Next article Search Articles Instructions for authors  Access Statistics | Citation Manager  
ORIGINAL ARTICLE  

 Article Access Statistics
    Viewed2555    
    Printed158    
    Emailed2    
    PDF Downloaded519    
    Comments [Add]    
    Cited by others 4    

Recommend this journal

Comparison of sevoflurane and isoflurane in OPCAB surgery


Department of Anaesthesiology & Critical Care Escorts Heart Institute and Research Centre, New Delhi., India

Correspondence Address:
Yatin Mehta
Department of Anaesthesiology & Critical Care, Escorts Heart Institute and Research Centre, Okhla Road, New Delhi 110 025.
India
Login to access the Email id

Source of Support: None, Conflict of Interest: None


DOI: 10.4103/0971-9784.37924

Rights and Permissions

Year : 2007  |  Volume : 10  |  Issue : 1  |  Page : 46-50

 

SEARCH
Similar in PUBMED
   Search Pubmed for
   Search in Google Scholar for
 Related articles

  Article in PDF (74 KB)
Email article
Print Article
Add to My List
Maintenance of anaesthesia with volatile anaesthetic agents affects the perioperative course of patients undergoing off-pump coronary artery bypass (OPCAB) surgery. This facilitates adequate depth of anaesthesia, reduction in need of analgesic dosage, early extubation and transfer from Intensive Care Unit. We compared two volatile anaesthetic agents sevoflurane and isoflurane in terms of haemodynamic effects, amount of analgesic needed during surgery, quantity of agent needed for maintenance of anaesthesia and postoperative recovery in 40 patients undergoing OPCAB surgery. Anaesthesia was induced with fantanyl, midazolam and thiopentone, and vecuronium was used for muscle relaxation. An Octopus stabiliser was used and coronary anastomosis was performed using internal mammary artery and saphenous vein grafts. Routine monitoring was performed. The depth of anaesthesia was monitored using Bispectral index monitor. The inspired/expired concentration of anaesthetic agents to maintain the desired BIS and the amount of volatile anaesthetic agent needed was also noted. The amount of analgesic used intraoperatively was noted in both the groups. The 'time of awakening' defined as eye opening on verbal commands, and time of extubation were noted. There were no differences in haemodynamic parameters, depth of anaesthesia, and quantity of agent needed, but patients in isoflurane group required more intraoperative analgesics than sevoflurane group. Time of awakening (48 13 vs 114 21 mins; P < 0.001) and subsequent extubation (124 25 vs 177 36 mins, P<0.001) was earlier in sevoflurane group than isoflurane group. There was no evidence of perioperative myocardial infarction in both the groups. We conclude that sevoflurane and isoflurane can both be safely used in OPCAB surgery, but the awakening and extubation times are significantly less with sevoflurane.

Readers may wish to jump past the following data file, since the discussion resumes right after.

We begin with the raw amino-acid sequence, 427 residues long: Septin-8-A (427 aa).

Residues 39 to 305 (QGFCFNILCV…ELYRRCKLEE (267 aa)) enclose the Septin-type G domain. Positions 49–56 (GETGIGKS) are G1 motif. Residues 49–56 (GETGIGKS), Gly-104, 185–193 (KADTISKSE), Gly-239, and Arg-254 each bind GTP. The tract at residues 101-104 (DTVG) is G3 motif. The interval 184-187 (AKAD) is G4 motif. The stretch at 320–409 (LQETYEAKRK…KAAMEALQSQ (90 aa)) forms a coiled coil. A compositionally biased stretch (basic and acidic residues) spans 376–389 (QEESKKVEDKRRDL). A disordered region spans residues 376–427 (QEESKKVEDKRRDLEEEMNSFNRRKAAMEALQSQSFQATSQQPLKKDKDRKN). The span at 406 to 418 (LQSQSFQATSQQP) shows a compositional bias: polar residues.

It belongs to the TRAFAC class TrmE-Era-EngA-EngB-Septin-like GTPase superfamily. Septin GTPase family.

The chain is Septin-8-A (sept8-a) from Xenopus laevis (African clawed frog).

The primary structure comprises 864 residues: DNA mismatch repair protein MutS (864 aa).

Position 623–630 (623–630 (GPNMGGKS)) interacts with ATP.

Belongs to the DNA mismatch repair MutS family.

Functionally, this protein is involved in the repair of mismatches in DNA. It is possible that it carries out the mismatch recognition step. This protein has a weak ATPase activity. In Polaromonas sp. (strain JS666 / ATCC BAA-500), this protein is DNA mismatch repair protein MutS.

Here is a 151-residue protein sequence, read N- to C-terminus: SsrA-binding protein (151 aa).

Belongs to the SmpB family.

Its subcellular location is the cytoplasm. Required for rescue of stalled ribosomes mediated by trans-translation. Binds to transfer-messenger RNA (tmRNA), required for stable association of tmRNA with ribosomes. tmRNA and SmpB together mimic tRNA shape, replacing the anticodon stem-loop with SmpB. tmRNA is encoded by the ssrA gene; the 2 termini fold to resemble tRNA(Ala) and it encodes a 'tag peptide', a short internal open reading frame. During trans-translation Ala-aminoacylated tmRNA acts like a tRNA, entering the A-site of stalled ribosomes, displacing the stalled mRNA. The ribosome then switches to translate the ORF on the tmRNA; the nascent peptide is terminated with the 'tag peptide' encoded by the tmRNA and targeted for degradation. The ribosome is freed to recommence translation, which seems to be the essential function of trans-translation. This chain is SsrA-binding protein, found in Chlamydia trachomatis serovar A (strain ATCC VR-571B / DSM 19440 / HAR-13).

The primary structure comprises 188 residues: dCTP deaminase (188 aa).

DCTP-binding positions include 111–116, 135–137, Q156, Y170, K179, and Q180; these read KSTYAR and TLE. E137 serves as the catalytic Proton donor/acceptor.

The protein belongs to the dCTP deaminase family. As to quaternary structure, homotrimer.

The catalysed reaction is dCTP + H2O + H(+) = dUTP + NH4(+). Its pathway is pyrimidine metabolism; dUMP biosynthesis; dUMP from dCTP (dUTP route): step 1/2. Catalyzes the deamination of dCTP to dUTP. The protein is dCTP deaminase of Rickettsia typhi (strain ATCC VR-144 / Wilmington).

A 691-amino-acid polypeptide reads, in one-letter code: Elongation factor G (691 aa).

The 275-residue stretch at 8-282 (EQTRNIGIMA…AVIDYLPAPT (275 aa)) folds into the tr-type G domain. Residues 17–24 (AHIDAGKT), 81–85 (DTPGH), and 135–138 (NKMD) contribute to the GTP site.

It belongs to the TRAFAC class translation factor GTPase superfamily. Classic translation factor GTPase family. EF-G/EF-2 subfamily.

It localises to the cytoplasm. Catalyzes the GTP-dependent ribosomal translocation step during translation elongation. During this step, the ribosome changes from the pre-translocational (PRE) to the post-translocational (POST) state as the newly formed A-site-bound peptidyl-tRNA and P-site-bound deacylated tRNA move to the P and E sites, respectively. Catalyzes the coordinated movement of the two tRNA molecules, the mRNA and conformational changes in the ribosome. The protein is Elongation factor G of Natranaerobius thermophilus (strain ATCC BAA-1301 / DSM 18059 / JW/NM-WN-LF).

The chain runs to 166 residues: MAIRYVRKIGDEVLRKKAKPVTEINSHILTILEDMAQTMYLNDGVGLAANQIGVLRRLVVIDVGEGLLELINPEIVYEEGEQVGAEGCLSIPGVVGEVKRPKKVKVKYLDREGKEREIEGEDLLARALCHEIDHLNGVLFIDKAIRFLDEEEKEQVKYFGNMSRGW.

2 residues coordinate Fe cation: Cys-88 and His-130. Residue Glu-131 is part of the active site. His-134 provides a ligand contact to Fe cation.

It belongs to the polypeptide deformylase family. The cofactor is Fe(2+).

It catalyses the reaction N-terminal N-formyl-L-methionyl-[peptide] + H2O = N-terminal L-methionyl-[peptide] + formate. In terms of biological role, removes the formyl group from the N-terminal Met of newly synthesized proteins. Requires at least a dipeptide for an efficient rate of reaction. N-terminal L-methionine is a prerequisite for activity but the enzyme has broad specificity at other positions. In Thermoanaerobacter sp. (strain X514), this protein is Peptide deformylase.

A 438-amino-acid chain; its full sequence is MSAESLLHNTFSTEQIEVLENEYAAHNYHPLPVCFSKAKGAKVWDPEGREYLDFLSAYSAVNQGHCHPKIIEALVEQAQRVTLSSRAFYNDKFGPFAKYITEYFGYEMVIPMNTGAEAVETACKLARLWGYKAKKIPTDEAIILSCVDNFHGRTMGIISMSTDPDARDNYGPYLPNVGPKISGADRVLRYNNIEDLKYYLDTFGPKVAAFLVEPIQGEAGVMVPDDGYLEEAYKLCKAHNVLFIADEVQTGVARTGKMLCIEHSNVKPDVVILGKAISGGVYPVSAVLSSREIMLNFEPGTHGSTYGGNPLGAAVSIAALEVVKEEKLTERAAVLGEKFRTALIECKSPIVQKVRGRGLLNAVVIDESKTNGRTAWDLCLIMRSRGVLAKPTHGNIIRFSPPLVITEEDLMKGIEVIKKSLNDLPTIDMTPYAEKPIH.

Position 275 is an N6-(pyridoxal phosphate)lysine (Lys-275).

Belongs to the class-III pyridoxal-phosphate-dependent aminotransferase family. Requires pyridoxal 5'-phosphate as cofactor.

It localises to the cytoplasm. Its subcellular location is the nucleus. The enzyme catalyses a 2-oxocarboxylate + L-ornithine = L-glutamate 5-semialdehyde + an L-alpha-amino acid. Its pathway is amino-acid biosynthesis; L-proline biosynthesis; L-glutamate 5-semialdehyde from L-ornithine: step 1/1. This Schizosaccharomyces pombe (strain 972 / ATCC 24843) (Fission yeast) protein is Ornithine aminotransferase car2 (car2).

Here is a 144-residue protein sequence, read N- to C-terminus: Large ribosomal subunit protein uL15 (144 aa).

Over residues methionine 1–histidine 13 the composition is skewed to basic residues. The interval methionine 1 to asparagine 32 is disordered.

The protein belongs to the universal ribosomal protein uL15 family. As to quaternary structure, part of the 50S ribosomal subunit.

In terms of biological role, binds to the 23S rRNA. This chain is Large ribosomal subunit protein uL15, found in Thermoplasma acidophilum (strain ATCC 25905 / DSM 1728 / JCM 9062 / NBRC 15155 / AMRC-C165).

[FULL TEXT] [PDF]*
 

 

 

 Next article
 Previous article
 Table of Contents

 Similar in PUBMED
   Search Pubmed for
   Search in Google Scholar for
 Related articles
 
 
 Reader Comments
 Email Alert *
  *
 * Requires registration (Free)
 
 ORIGINAL ARTICLE
 




Department of Anaesthesiology & Critical Care Escorts Heart Institute and Research Centre, New Delhi., India

Correspondence Address:
Yatin Mehta
Department of Anaesthesiology & Critical Care, Escorts Heart Institute and Research Centre, Okhla Road, New Delhi 110 025.
India
Login to access the Email id

Source of Support: None, Conflict of Interest: None


DOI: 10.4103/0971-9784.37924

Rights and Permissions

Maintenance of anaesthesia with volatile anaesthetic agents affects the perioperative course of patients undergoing off-pump coronary artery bypass (OPCAB) surgery. This facilitates adequate depth of anaesthesia, reduction in need of analgesic dosage, early extubation and transfer from Intensive Care Unit. We compared two volatile anaesthetic agents sevoflurane and isoflurane in terms of haemodynamic effects, amount of analgesic needed during surgery, quantity of agent needed for maintenance of anaesthesia and postoperative recovery in 40 patients undergoing OPCAB surgery. Anaesthesia was induced with fantanyl, midazolam and thiopentone, and vecuronium was used for muscle relaxation. An Octopus stabiliser was used and coronary anastomosis was performed using internal mammary artery and saphenous vein grafts. Routine monitoring was performed. The depth of anaesthesia was monitored using Bispectral index monitor. The inspired/expired concentration of anaesthetic agents to maintain the desired BIS and the amount of volatile anaesthetic agent needed was also noted. The amount of analgesic used intraoperatively was noted in both the groups. The 'time of awakening' defined as eye opening on verbal commands, and time of extubation were noted. There were no differences in haemodynamic parameters, depth of anaesthesia, and quantity of agent needed, but patients in isoflurane group required more intraoperative analgesics than sevoflurane group. Time of awakening (48 13 vs 114 21 mins; P < 0.001) and subsequent extubation (124 25 vs 177 36 mins, P<0.001) was earlier in sevoflurane group than isoflurane group. There was no evidence of perioperative myocardial infarction in both the groups. We conclude that sevoflurane and isoflurane can both be safely used in OPCAB surgery, but the awakening and extubation times are significantly less with sevoflurane.






[FULL TEXT] [PDF]*


        
Print this article     Email this article